June 20, 2011

Henceforth, Ministers of State slated to answer questions put to them by Members of Parliament (MPs) are expected to respond appropriately and appear before the House on appointed dates to answer the questions.

The Deputy Majority Leader in Parliament and Vice Chairman of the Business Committee of the House, Rashid Pelpuo (NDC-Wa Central) told Parliament that the committee arrived at the decision following persistent complaints from MPs that some of their questions were not being answered and had to be rescheduled because the ministers were not readily available.

Standing order 60(1) says: “Ministers shall, by the order of the House, be requested to attend sittings of the House to answer questions asked of them.” And 63(3) adds that: “Ministers shall not take more than three weeks to respond to questions from the House.”

Even though ministers are expected to answer the questions, the House out of necessity in some cases make the rule flexible to allow deputy ministers to answer the questions in their stead when the substantive ministers are not available.

The presence of ministers to appropriately attend to answer questions in Parliament had been rearing its ugly head in the House and the issue came up once more when John Kwesi Agyabeng (NPP-Agona East), Osei Bonsu Amoah (NPP-Aburi-Nsawam) and Anthony Evans Amoah (Mpohor Wassa East) had sought to find out about the state of various questions that they filed but had not been answered yet.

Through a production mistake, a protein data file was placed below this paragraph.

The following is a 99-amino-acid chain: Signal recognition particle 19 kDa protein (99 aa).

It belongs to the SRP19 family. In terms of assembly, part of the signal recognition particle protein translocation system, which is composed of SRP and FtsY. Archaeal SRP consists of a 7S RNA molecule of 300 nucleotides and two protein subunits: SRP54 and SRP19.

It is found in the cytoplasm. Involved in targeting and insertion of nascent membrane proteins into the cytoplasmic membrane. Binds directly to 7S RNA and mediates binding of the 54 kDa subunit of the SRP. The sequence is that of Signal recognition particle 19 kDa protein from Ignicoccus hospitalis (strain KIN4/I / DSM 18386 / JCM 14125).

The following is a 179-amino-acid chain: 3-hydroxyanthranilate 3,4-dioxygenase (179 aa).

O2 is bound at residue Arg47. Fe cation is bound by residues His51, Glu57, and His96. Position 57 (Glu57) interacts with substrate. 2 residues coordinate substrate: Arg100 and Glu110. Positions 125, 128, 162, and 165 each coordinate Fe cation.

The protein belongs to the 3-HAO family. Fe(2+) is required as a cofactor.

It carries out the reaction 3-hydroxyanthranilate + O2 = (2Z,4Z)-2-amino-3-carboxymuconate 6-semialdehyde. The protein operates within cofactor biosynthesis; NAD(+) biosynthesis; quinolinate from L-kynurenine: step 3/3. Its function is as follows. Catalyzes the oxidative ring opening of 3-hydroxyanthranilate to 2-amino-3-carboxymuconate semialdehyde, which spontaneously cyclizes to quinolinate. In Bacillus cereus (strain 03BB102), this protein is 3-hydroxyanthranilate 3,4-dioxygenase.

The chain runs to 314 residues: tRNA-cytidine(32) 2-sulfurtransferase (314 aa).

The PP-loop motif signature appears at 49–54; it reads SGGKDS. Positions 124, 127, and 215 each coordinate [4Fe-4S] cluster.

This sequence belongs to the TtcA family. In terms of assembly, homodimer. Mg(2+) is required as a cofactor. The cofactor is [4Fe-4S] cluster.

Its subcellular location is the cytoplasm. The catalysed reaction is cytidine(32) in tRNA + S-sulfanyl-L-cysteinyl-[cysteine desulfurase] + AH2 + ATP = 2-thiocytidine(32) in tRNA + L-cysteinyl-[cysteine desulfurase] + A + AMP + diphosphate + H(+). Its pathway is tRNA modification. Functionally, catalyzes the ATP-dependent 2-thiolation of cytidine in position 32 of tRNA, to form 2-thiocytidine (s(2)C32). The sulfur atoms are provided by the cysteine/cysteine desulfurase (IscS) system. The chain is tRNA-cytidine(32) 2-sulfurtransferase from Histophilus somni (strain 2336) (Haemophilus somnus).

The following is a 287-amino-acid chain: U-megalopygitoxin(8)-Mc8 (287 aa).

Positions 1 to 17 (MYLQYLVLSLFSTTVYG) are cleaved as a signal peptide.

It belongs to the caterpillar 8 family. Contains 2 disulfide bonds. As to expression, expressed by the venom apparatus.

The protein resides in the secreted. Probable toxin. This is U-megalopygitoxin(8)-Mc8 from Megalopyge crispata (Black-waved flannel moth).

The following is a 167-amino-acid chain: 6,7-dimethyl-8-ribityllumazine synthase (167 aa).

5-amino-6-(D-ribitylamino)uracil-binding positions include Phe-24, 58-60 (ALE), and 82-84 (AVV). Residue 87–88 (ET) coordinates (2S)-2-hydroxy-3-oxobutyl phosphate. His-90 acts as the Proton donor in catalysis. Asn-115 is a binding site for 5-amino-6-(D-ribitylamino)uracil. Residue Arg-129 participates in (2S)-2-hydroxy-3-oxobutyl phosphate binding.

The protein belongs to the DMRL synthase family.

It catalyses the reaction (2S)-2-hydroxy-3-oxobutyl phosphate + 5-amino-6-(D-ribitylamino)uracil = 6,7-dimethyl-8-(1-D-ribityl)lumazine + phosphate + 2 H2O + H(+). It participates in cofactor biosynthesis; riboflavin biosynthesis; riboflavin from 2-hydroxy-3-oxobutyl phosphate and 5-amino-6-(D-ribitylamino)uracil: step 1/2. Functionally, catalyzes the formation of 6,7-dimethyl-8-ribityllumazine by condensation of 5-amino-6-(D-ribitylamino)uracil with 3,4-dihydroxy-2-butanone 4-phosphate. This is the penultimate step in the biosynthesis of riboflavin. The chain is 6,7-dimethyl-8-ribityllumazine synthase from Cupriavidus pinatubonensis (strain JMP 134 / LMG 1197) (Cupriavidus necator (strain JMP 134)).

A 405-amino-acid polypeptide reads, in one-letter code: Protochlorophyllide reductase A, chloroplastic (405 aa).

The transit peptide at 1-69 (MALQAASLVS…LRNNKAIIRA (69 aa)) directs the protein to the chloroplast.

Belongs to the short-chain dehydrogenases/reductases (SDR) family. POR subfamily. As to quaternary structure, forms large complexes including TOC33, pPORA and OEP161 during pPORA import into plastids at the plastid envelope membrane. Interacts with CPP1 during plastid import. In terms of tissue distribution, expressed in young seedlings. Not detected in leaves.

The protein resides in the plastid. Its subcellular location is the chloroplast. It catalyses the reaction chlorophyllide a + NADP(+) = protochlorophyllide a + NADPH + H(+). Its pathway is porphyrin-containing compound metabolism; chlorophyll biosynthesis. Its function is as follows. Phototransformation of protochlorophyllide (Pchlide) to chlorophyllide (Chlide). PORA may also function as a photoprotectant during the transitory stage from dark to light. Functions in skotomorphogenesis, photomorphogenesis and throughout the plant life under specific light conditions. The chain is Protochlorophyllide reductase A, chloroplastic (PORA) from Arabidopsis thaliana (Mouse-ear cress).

Mr. Agyabeng said the delay in answering questions, made some of the question lose their relevance over time, lamenting that could make MPs lose confidence in the question and answer time in Parliament.

Papa Owusu Ankomah (NPP-Sekondi) noted that the question and answer segment of Parliamentary business had been a contentious issue since the inception of Parliamentary democ-racy in the country and expressed the need for the issue to be dealt with to enable the House to exercise its oversight responsibility over the executive.

He said the House should endeavour to improve upon the system so that the executive would be compelled to transact its business with Parliament with urgency.

Mr. Owusu Ankomah, a former Majority Leader in Parliament, admitted that ministers were busy doing other things and suggested that the Clerks-at-the-Table should periodically check with the ministries in question to determine whether questions filed to the ministers were receiving the needed attention.

He contended that sometimes the question might be entangled in bureaucracy at the ministry and the minister might not be aware of the questions.

Source: Ghanaian Times